Also known as "Bamboo Dance", for bamboos is used in this dance. The dancer moves by stepping alternatively in and out from between and across a pair of flat bamboos, held against the ground by people sitting face to face at either side. They tap the bamboos, open and close in rhythmic beats. The bamboos placed horizontally, are supported by two bases, one at each end.
The bamboos, when clapped, produce a sharp sound which forms the rhythm of the dance. It indicates the timing fo the dance as well. The dancer steps in and out to the beats of the bamboos with and grace. The patterns and
steppings of the dance have many variations. Sometimes the steppings are made in imitation of the movements of birds, sometimes the swaying of trees, and so on.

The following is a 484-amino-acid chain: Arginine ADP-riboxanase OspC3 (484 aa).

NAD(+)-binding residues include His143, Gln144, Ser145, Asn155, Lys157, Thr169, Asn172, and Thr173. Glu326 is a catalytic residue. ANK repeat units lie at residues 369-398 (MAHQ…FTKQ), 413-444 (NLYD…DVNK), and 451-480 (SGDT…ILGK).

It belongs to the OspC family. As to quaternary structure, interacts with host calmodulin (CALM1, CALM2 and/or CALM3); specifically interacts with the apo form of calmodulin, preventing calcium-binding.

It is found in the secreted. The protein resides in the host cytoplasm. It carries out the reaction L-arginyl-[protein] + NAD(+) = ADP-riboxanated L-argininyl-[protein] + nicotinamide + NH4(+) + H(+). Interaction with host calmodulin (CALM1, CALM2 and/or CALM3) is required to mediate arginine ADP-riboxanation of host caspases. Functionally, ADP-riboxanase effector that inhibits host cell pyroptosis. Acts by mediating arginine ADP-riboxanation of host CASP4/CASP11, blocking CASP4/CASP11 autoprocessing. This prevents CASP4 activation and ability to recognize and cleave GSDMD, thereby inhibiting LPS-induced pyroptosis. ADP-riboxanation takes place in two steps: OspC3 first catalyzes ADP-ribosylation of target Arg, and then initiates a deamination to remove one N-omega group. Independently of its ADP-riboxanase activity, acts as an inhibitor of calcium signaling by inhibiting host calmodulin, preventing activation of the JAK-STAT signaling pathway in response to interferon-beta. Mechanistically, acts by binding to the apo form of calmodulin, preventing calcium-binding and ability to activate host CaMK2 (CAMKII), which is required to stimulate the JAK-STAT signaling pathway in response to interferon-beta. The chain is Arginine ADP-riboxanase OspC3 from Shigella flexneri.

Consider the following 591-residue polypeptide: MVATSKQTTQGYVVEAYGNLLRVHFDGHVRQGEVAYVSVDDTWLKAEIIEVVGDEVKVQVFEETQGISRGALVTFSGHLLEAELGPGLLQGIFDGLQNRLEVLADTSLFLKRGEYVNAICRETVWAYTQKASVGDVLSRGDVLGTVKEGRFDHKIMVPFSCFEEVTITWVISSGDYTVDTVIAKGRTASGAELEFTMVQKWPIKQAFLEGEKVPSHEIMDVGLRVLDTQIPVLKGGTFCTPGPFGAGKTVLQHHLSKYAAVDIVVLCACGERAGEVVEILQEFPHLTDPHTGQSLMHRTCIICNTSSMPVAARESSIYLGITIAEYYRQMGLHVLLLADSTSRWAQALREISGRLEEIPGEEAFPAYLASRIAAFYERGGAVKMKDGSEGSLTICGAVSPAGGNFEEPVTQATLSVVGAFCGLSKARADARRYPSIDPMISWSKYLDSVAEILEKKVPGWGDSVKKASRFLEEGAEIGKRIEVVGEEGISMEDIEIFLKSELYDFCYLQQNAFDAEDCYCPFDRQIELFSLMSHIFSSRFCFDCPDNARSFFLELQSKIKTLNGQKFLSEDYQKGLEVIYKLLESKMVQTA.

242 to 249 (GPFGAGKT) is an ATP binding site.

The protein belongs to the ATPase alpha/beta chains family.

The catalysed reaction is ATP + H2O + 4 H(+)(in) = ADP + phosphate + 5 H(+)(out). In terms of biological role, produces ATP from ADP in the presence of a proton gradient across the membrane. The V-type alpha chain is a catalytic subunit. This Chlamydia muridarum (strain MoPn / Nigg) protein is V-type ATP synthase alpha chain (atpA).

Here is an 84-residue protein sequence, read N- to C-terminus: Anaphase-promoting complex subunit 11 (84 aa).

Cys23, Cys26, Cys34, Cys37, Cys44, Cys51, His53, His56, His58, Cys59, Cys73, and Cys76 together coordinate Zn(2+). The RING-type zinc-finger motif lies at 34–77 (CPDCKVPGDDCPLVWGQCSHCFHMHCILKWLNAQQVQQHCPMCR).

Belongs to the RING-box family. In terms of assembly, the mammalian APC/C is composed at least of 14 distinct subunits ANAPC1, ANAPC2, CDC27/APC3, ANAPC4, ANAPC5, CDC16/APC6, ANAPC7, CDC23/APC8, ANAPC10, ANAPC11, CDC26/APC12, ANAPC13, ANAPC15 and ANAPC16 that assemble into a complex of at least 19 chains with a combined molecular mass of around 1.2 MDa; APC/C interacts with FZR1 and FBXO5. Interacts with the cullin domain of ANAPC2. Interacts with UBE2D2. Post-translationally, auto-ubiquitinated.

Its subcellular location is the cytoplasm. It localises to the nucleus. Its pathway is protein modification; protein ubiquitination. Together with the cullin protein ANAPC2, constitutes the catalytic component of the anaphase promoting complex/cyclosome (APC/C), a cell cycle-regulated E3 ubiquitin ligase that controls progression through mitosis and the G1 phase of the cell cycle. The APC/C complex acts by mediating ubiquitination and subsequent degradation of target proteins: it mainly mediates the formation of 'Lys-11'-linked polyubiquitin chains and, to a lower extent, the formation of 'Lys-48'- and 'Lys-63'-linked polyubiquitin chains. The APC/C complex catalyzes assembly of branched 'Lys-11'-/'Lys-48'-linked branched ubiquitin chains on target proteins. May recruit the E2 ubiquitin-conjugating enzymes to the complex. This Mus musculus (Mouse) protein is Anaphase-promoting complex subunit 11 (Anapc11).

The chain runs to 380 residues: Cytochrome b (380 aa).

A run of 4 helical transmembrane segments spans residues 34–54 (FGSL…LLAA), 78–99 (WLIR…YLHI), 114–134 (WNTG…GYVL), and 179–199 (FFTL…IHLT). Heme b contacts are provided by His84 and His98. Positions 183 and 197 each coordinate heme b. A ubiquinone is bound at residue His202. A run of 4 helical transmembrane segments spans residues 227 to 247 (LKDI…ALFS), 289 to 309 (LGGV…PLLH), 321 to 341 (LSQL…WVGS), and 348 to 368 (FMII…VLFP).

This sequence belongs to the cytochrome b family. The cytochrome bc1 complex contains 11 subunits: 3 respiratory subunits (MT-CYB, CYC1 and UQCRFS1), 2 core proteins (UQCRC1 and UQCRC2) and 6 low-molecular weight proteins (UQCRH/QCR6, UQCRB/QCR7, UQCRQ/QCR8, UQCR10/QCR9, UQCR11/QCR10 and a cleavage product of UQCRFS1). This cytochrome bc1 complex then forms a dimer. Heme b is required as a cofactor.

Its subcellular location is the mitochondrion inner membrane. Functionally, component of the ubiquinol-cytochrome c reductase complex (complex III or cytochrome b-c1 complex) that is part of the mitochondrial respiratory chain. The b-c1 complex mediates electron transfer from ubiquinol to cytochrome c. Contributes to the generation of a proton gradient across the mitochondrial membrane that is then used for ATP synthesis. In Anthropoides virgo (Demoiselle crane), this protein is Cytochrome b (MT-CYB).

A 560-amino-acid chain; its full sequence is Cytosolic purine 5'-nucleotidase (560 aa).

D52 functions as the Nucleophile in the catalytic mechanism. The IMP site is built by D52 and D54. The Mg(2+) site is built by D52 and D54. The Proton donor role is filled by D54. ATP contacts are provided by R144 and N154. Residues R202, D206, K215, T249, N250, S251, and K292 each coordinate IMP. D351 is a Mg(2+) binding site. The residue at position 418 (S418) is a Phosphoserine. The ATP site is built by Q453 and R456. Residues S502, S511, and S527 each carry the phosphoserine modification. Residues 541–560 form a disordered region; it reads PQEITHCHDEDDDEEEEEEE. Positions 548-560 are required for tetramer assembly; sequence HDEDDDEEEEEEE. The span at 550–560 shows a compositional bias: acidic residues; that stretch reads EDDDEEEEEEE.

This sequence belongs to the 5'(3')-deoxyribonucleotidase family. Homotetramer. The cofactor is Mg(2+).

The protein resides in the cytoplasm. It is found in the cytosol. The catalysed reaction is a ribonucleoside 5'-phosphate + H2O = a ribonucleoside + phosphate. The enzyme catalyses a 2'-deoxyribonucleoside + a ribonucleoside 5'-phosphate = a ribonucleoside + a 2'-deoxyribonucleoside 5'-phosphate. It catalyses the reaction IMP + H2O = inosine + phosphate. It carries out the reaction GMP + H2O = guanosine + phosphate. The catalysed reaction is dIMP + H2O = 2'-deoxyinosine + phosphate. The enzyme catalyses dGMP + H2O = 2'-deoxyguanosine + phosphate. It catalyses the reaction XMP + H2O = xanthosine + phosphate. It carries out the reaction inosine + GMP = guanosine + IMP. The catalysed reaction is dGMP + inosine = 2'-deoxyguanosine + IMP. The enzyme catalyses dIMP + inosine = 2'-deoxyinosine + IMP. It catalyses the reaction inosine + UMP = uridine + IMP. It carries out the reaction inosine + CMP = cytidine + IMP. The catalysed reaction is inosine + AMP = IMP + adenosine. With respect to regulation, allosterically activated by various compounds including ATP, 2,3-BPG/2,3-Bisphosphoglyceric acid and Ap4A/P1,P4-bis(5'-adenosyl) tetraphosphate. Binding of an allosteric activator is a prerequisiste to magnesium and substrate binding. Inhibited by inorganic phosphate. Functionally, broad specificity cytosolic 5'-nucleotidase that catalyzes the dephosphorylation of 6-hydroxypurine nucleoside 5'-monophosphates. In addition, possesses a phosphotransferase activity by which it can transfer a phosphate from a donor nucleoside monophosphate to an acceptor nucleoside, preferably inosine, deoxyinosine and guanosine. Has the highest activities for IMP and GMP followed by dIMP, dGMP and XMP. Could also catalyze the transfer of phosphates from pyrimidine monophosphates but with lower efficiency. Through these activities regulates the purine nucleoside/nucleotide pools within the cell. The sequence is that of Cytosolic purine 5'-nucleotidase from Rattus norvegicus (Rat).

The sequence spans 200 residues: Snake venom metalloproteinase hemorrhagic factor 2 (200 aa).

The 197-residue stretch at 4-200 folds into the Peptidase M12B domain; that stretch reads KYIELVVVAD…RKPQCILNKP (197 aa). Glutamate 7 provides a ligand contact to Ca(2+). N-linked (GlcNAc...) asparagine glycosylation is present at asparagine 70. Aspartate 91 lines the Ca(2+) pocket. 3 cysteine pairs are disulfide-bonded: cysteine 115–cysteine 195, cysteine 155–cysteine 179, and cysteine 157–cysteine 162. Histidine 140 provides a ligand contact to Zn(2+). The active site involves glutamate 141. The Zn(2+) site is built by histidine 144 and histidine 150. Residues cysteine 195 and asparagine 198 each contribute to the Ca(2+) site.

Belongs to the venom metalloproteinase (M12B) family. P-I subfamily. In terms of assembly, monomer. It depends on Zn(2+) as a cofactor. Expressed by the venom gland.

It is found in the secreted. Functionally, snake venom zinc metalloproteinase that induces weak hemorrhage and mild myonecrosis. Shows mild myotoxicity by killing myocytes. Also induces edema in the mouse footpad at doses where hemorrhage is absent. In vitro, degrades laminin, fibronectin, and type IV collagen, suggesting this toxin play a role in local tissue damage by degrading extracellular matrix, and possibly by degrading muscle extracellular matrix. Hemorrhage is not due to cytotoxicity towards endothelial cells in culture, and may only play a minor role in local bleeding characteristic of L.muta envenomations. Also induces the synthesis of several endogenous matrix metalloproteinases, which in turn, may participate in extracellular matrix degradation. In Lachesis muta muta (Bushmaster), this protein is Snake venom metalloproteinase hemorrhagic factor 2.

Cheraw' is usually performed on the occasion of 'Buhza Aih' (bumper harvest by an individual family). It is not a community dance but a dance performed by a few selected girls with outstanding skills. It is performed in marriage ceremonies and on the merry-makings to celebrate success. On such occasions huge crowds gather to watch the proud performance of 'Cheraw' dance by the few skillful dancers. It is also performed on moonlit nights. 'Cheraw' is the most popular and colorful dance of the Mizos.
Men sitting face to face on the ground tap long pairs of horizontal and cross bamboo staves open and close in musical beats. Girls in colorful Mizo costumes of 'Punchei', 'Kawrchei'.
Vakiria' and 'Yhihna' dance in and out among the beats of bamboo. This dance is now performed in almost all festive occasions. The sole style of the 'Cheraw' is a great fascination all over it is performed. Gongs and drums are used to escort the dance.